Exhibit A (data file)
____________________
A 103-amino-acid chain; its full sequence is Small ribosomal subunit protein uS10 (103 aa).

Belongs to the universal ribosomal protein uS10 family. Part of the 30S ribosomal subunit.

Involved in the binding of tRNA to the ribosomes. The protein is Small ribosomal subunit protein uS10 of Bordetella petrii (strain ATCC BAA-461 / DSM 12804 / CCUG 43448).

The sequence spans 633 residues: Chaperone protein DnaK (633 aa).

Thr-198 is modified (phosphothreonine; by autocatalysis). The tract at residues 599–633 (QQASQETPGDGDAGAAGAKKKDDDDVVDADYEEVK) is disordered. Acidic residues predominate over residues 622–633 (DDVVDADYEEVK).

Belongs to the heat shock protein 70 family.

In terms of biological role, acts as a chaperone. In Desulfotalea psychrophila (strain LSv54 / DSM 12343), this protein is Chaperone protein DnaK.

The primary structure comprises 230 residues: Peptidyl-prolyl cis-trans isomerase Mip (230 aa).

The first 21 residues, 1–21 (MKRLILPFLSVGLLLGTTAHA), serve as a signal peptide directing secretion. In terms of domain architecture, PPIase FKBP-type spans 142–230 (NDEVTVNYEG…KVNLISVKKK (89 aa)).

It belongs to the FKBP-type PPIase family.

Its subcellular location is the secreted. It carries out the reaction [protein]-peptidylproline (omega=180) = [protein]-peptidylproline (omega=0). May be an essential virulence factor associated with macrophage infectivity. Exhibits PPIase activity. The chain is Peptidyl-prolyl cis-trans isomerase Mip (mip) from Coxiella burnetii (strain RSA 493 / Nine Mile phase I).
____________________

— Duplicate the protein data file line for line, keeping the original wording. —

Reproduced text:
A 103-amino-acid chain; its full sequence is Small ribosomal subunit protein uS10 (103 aa).

Belongs to the universal ribosomal protein uS10 family. Part of the 30S ribosomal subunit.

Involved in the binding of tRNA to the ribosomes. The protein is Small ribosomal subunit protein uS10 of Bordetella petrii (strain ATCC BAA-461 / DSM 12804 / CCUG 43448).

The sequence spans 633 residues: Chaperone protein DnaK (633 aa).

Thr-198 is modified (phosphothreonine; by autocatalysis). The tract at residues 599–633 (QQASQETPGDGDAGAAGAKKKDDDDVVDADYEEVK) is disordered. Acidic residues predominate over residues 622–633 (DDVVDADYEEVK).

Belongs to the heat shock protein 70 family.

In terms of biological role, acts as a chaperone. In Desulfotalea psychrophila (strain LSv54 / DSM 12343), this protein is Chaperone protein DnaK.

The primary structure comprises 230 residues: Peptidyl-prolyl cis-trans isomerase Mip (230 aa).

The first 21 residues, 1–21 (MKRLILPFLSVGLLLGTTAHA), serve as a signal peptide directing secretion. In terms of domain architecture, PPIase FKBP-type spans 142–230 (NDEVTVNYEG…KVNLISVKKK (89 aa)).

It belongs to the FKBP-type PPIase family.

Its subcellular location is the secreted. It carries out the reaction [protein]-peptidylproline (omega=180) = [protein]-peptidylproline (omega=0). May be an essential virulence factor associated with macrophage infectivity. Exhibits PPIase activity. The chain is Peptidyl-prolyl cis-trans isomerase Mip (mip) from Coxiella burnetii (strain RSA 493 / Nine Mile phase I).